Volume 44 Number 87
                    Produced: Mon Sep 20 22:23:44 EDT 2004

Subjects Discussed In This Issue: 

Being Paid for Mitzva Work on Shabbos
         [Joseph Ginzberg]
Can one eat at Jaine restaurants in India
         [Chana Luntz]
Following the Customs of the Husband
         [Eli Turkel]


From: Joseph Ginzberg <jgbiz120@...>
Date: Sun, 19 Sep 2004 10:53:19 -0400
Subject: Being Paid for Mitzva Work on Shabbos

Apropos of the issue discussed in several contexts lately, I thought I'd
quote from the Mateh Efraim (R. Efraim Zalman Margulies of Brod ) laws
and customs for Yomim Noraim, a sefer used in many congregations as the
definitive High Holyday rulebook: (translation is mine)

"One who accepts pay for blowing the Shofar on Rosh Hashana or for
translating (the Torah reading) on Shabbos or Holidays will never see
any success (siman Bracha) from that money." (585/13)

Oddly, he also rails against the custom of selling the aliyos for the
high holydays, and calls for them rather to be given to Talmidei
Chachomim, even where this income is needed for the shul (584/17).  I
cannot explain the inconsistency of his being very accepted as a
decisor, and this ruling being so thoroughly ignored.

Shana Tova to all
Yossi Ginzberg


From: Chana Luntz <Chana@...>
Date: Sun, 19 Sep 2004 02:25:17 +0100
Subject: Re: Can one eat at Jaine restaurants in India

Dov Teichman writes:
>   I didn't make up that chumra it see the Tur in this siman who says
>   that according to the Rashba (who the halacha is like) one must be
>   careful with ones utensils if you have a gentile cooking in your
>   house. (The Be'er Heitev quotes it too.)

I think the Tur there is talking about a slightly different case to the
one I thought you were talking about.  There are two cases of a non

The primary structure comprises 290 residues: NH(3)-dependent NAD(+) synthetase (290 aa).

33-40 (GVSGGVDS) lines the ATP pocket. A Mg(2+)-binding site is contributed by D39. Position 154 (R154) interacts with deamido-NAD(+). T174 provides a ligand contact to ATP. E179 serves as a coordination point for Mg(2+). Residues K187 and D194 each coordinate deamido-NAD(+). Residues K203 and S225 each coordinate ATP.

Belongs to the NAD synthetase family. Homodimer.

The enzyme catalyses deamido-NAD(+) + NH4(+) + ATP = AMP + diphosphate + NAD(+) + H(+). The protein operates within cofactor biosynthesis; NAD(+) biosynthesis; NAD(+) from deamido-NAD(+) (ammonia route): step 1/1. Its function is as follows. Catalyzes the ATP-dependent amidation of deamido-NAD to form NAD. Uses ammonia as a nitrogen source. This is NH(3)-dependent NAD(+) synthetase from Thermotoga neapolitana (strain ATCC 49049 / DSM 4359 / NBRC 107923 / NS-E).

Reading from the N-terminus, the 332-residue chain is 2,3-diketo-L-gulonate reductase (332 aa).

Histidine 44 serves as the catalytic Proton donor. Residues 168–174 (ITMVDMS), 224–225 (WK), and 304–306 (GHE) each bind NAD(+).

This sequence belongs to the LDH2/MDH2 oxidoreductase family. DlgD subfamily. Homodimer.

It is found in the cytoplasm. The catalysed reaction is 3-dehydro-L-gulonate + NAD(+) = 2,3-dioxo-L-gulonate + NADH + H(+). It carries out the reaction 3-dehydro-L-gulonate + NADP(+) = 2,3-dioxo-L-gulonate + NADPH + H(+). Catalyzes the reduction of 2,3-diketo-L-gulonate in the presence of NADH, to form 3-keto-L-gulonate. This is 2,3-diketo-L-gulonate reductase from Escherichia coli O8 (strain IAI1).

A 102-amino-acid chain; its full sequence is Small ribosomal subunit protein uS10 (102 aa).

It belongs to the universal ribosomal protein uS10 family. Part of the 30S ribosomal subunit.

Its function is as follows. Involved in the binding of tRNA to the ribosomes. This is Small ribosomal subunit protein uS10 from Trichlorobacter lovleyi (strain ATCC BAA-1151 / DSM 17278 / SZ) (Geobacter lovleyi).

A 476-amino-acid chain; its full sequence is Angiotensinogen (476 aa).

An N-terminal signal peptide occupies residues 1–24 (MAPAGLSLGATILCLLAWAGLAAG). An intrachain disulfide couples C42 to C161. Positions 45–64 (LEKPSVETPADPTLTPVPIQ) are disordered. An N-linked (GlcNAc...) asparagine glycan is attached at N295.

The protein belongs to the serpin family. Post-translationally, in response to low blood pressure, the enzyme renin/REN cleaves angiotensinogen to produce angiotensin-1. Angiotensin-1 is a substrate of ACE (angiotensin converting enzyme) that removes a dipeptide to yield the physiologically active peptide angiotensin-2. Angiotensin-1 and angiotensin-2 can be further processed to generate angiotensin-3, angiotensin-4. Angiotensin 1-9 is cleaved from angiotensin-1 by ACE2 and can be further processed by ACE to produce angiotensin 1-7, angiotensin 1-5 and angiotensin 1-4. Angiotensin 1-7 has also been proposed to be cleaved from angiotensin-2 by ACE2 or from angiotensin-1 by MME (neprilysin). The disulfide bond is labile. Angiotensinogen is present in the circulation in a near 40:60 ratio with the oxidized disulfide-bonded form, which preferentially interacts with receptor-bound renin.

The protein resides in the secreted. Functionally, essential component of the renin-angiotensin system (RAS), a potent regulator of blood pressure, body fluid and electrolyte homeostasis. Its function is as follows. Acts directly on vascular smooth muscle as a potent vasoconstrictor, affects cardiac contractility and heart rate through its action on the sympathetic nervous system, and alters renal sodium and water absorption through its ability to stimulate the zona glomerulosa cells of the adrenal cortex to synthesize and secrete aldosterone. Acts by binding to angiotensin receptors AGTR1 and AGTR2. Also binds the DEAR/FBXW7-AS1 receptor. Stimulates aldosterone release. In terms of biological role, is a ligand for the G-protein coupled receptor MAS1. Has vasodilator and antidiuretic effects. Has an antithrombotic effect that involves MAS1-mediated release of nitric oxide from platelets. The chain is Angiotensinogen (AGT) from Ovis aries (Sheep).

Jewish maid cooking in a Jewish house: a) she is cooking for the Jewish
household; and b) she is cooking for herself (let's say she is live in).
It is the second case that the Tur and the Be'er Heitev seems to be
addressing - as they specifically use the word "l'atzman" for
themselves, whereas the heter that I referred to in my previous post is
specifically a heter that relates to cooking for the Jewish household
(and in fact the whole heter is based on the idea that, because the non
Jewish servant has no choice in whether she cooks or does not cook,
there is no risk of intermarriage in that, and therefore it is not
within the gezera of bishul akum).  Most modern day housekeepers are not
live in, and tend not to cook for themselves with the pots and pans of
the Jewish household, so I don't think this Tur applies to the case you
brought.  But yes, his words do still stand in that one would need to be
careful, even if one relied on the heter allowing a housekeeper to cook
for the Jewish household, not to allow them freedom to cook for
themselves with the household pots and pans.

On the other hand, I think I made an error in attributing this heter to
the Rashba, it is in fact brought by the Rashba, but he himself doesn't
hold of it.  However, those who quote this heter, quote the position
from the writings of the Rashba, and not direct (even sometimes
referring to it as the "reasoning of the Rashba", which is why I got

>   Furthermore, regarding a housekeeper you employ the Rama also
>   paskens that only B'DIEVED may you rely on the opinion that bishul
>   akum doesn't apply to gentile housekeepers.

Actually, what the Rema says is "B'deved one can rely on those who are
permissive, and even l'chatchila we have the custom to be lenient in the